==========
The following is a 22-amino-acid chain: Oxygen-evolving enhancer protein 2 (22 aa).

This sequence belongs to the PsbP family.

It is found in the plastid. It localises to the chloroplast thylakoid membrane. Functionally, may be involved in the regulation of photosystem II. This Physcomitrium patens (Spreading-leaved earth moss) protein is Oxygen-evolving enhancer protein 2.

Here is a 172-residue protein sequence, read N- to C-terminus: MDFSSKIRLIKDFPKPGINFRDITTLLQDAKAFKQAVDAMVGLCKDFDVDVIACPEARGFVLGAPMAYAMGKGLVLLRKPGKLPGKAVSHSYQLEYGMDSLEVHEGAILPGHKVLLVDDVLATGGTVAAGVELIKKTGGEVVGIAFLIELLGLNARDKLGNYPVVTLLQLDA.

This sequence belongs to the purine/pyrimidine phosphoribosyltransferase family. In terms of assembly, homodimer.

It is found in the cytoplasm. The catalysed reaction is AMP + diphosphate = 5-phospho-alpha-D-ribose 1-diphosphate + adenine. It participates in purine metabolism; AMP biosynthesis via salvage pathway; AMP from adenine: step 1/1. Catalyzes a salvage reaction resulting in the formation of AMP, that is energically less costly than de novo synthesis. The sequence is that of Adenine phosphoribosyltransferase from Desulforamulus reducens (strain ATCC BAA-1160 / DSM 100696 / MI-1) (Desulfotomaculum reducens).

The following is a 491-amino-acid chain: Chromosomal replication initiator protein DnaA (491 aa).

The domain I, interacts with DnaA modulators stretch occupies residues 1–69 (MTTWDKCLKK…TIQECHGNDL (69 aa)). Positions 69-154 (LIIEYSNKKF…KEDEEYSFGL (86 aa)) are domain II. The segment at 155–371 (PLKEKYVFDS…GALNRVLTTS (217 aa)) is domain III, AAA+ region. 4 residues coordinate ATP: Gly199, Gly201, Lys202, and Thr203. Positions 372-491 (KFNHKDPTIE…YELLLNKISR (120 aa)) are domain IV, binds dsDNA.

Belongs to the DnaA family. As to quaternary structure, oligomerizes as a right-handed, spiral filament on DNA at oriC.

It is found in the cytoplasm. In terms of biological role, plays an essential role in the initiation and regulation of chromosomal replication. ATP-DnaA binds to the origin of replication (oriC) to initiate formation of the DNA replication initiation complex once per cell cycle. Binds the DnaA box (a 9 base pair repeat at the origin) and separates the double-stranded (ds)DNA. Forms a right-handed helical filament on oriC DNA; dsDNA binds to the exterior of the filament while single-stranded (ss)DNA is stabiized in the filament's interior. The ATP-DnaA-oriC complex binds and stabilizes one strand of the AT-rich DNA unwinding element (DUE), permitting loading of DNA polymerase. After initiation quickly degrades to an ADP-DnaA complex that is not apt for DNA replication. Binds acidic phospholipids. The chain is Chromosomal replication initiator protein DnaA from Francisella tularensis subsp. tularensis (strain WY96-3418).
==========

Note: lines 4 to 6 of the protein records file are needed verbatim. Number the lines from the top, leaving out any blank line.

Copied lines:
Here is a 172-residue protein sequence, read N- to C-terminus: MDFSSKIRLIKDFPKPGINFRDITTLLQDAKAFKQAVDAMVGLCKDFDVDVIACPEARGFVLGAPMAYAMGKGLVLLRKPGKLPGKAVSHSYQLEYGMDSLEVHEGAILPGHKVLLVDDVLATGGTVAAGVELIKKTGGEVVGIAFLIELLGLNARDKLGNYPVVTLLQLDA.

This sequence belongs to the purine/pyrimidine phosphoribosyltransferase family. In terms of assembly, homodimer.

It is found in the cytoplasm. The catalysed reaction is AMP + diphosphate = 5-phospho-alpha-D-ribose 1-diphosphate + adenine. It participates in purine metabolism; AMP biosynthesis via salvage pathway; AMP from adenine: step 1/1. Catalyzes a salvage reaction resulting in the formation of AMP, that is energically less costly than de novo synthesis. The sequence is that of Adenine phosphoribosyltransferase from Desulforamulus reducens (strain ATCC BAA-1160 / DSM 100696 / MI-1) (Desulfotomaculum reducens).